Sorry the cops are out of control, the prisons are full, and “justice” system is broken but it’s not ok to protest against that unless you have passed Wenzel’s Private Property Society Purity trest. Please

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    1. @Phathead

      Agreed on all counts.


      @RW "I view this as a tactical error."

      As far as I can tell, there's nothing explicitly pro-state about the anthem protests. They're aimed chiefly at calling attention to violence and "oppression" at the hands of state agents.

      So are you saying that we can't have any common ground with those whose ultimate political vision includes a state? If so, I would say THAT is a "tactical error." You'd have to say that it's bad when Glenn Greenwald hilariously humiliates establishment goons, since he favors some sort of dumb democracy.

      We can acknowledge that BLM's instincts are correct that, on net, the state police neither serve nor protect them. We can encourage them to train that brewing skepticism onto other state apparatus.

      And personally I'm really enjoying the way they're irreverently jabbing their finger in the eye of the state propaganda orgy that's infested pro sports. Merits of the protest aside, its form is delicious.

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    2. I see what RW is saying. The “Just Do It” slogan, in my mind, is linked with Kaepernick’s so-called fight against “opprsssion.” What oppression is he talking about? The number of blacks killed by the police for any reason is infinitesimally small when compared to the overall black population. This goes back to RW’s wider point - “Just Do It” may very well function as the call to action for SJWs and urban primitives to fight to overthrow the current power structure’s oppression. In favor of what? More liberty? I think not.

      The State is a criminal gang writ large at best. And I despise it with every fiber of my being. But there is real oppression taking place in the inner cities. Entire communities are held hostage because of the violence spawned by the Drug War; and entire communities are essentially oppressed by a failed public school system.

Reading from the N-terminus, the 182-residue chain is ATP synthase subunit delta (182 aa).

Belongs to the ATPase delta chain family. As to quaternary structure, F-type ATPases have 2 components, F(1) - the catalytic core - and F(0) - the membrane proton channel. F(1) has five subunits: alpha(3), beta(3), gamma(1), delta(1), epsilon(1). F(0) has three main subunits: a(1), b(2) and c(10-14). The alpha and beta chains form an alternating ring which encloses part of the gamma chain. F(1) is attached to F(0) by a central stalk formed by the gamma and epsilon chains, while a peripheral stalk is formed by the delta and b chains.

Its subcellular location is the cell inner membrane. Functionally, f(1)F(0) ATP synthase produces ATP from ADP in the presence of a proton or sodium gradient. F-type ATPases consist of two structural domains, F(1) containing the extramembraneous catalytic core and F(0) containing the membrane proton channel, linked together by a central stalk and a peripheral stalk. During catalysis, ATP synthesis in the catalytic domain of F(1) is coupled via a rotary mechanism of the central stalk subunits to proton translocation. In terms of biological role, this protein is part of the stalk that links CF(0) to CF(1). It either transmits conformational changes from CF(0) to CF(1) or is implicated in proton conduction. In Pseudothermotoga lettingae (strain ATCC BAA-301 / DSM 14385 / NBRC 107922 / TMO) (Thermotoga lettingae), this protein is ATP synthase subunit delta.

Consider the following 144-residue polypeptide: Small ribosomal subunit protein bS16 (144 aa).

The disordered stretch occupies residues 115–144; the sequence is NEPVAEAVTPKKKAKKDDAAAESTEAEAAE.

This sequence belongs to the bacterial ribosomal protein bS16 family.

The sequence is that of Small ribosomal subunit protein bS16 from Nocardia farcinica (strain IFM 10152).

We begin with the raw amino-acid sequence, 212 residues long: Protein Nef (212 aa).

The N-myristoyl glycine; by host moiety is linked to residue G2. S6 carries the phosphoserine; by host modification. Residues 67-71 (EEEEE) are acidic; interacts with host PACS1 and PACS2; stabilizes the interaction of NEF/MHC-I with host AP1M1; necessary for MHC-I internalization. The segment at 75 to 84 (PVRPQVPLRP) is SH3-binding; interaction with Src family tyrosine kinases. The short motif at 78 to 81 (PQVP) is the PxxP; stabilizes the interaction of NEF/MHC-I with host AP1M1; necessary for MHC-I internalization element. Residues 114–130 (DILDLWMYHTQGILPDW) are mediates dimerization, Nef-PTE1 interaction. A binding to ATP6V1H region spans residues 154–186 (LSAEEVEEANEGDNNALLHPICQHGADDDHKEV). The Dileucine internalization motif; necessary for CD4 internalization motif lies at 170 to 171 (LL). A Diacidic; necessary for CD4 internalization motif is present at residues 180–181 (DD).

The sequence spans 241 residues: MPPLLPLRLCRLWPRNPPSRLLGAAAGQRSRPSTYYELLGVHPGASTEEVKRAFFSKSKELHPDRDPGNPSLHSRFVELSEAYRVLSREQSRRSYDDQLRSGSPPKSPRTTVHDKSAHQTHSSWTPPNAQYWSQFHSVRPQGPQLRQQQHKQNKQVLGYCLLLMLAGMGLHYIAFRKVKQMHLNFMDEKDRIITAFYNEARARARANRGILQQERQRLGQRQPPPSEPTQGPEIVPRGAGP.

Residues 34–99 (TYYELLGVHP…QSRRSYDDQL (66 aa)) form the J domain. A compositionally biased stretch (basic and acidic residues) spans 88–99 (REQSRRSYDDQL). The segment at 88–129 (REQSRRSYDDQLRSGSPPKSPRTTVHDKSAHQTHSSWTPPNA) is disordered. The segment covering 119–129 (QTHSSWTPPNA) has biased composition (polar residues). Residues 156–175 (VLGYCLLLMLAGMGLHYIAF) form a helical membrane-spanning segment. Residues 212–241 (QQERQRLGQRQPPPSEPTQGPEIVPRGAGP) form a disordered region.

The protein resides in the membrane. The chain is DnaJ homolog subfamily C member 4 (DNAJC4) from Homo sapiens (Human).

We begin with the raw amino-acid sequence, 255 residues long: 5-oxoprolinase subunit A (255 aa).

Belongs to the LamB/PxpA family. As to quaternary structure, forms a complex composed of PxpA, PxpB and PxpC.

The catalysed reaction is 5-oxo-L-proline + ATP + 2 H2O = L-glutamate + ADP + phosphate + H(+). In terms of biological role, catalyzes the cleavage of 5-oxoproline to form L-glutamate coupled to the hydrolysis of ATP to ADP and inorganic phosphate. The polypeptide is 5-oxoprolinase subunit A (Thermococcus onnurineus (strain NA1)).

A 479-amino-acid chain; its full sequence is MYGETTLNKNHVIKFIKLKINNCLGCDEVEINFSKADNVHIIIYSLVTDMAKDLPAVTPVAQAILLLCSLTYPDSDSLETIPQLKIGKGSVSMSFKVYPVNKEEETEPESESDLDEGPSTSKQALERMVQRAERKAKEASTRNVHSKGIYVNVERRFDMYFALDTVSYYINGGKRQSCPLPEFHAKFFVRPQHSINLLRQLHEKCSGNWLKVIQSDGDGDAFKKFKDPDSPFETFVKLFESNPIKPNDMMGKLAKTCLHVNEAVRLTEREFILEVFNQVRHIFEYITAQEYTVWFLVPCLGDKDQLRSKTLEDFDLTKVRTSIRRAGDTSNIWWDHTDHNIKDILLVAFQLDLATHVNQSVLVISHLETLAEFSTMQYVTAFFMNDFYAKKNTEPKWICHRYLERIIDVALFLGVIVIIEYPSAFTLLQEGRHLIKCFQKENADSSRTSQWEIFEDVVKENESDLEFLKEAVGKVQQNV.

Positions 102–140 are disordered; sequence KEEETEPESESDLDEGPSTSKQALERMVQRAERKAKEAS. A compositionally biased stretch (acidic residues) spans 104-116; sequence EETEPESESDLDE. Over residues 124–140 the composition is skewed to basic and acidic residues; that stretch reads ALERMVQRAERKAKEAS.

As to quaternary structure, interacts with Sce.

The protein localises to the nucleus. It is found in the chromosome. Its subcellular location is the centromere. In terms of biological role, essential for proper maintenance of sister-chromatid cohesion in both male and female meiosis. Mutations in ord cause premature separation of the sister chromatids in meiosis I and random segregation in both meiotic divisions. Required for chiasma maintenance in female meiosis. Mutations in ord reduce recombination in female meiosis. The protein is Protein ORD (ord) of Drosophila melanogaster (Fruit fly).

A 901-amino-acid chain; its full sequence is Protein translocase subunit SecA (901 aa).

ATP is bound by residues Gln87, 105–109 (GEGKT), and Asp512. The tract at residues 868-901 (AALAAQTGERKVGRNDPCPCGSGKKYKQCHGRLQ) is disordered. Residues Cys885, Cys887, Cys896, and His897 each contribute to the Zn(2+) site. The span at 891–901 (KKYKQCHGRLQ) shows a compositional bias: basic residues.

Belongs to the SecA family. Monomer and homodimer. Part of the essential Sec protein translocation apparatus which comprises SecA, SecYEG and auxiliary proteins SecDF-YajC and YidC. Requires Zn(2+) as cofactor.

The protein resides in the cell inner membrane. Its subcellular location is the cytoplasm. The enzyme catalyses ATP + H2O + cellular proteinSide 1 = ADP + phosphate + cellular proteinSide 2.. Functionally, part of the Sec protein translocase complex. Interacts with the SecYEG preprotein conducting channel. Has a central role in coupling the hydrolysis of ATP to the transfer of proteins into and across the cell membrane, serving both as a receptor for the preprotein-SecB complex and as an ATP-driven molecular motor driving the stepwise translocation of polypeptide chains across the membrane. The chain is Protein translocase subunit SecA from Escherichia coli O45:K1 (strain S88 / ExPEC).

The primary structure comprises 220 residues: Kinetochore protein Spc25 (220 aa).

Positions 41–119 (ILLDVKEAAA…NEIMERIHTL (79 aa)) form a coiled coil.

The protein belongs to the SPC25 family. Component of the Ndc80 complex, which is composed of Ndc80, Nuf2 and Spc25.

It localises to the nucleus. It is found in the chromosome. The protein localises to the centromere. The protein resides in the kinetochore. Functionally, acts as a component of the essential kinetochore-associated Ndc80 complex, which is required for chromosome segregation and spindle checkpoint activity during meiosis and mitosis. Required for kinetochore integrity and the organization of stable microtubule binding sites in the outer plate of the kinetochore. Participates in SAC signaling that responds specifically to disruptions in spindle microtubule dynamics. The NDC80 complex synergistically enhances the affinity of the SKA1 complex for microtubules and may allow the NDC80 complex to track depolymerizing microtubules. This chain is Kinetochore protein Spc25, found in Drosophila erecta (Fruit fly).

If Kaepernick and the “Just Do It” slogan where aimed at the State in favor of more liberty, I could potentially support it. This campaign seems to me to be Nike’s way of selling more shoes by upping its SJW cred.

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    3. ---This campaign seems to me to be Nike’s way of selling more shoes by upping its SJW cred---

      That's exactly it. Their internal slogan is "just sell it". Dont read into it any more than that.

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  3. I agree with RW. The football guy's protest seems to be of the "just shake things up, disrupt 'The Man,' and achieve change for change's sake and for adrenalin's sake" variety. I don't even think Kaepernick has much realization or awareness of what he's actually for or against, other than some vague hostility toward white police (even though studies show that black perps are treated better by police than are white perps), and a vague support for "social justice." In fact, there's a popular photo of Kaepernick wearing a t-shirt with Fidel Castro on it, that seems to glorify revolution and toppling the system, "shake things up," etc.----which seems to support RW's position that this is, overall, all just about have a grand, exciting, rock-the-establishment sort of "Harlem Spring."
    -Dave Afton

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  4. If Lenin were a Libertarian he would take a knee right next to Kap and start whispering Rothbard in his ear.